He probably never knew of the plot to kill Hitler.
As Germany’s military situation deteriorated, a group of senior officials attempted to assassinate Hitler with a briefcase bomb, only to be thwarted at the last moment. Rommel was friends with some of the conspirators and certainly conversed with them about a post-Hitler future. Nonetheless, the full extent of his involvement in the plot remains unknown. (According to his widow, he opposed assassination but wanted Hitler to be arrested and brought to trial.) Whether innocent or not, his name came up during the subsequent Nazi dragnet, prompting Hitler to arrange for his death.
Rommel and Allied leaders didn’t hesitate to compliment each other.
During the height of Rommel’s success in North Africa, British Prime Minister Winston Churchill sang his praises before the House of Commons. “We have a very daring and skillful opponent against us,” Churchill declared, “and, may I say across the havoc of war, a great general.” George Patton, Bernard Montgomery and other top Allied generals likewise expressed their respect for him, and Rommel responded in kind, saying of Patton that “we saw the most astonishing achievement in mobile warfare,” and that “Montgomery never made a serious strategic mistake.”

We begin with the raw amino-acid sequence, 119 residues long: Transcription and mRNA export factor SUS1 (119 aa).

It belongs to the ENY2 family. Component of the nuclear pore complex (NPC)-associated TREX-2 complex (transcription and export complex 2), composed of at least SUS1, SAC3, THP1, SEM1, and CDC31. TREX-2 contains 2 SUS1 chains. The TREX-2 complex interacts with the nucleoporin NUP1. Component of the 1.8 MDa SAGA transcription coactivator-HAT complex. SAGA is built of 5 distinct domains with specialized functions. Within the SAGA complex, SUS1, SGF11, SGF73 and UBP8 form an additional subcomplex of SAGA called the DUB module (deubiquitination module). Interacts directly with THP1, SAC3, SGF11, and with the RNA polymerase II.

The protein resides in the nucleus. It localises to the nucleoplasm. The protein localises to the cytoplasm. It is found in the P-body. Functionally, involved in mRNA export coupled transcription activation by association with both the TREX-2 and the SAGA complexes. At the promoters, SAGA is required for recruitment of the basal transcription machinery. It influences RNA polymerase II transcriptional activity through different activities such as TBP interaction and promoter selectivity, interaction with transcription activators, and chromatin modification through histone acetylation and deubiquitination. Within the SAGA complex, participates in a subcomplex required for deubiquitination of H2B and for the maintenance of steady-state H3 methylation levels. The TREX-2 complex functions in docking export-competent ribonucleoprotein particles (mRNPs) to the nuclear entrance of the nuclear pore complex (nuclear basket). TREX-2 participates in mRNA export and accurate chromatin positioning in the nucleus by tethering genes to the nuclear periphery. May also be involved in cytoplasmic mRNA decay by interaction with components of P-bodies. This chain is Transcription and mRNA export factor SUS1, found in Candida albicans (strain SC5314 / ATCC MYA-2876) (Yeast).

Rommel is still celebrated in Germany.
Unlike other prominent World War II-era Germans, Rommel has escaped mass vilification. In fact, his name still graces two military bases and several streets in Germany, and a monument in his hometown praises him as “chivalrous,” “brave” and a “victim of tyranny.” Yet detractors remain, including a German historian who recently called him a “deeply convinced Nazi” and “an anti-Semite” who used North African Jews as slave laborers. At the very least, most historians agree, Rommel likely cared more for his career than he did about Nazi atrocities.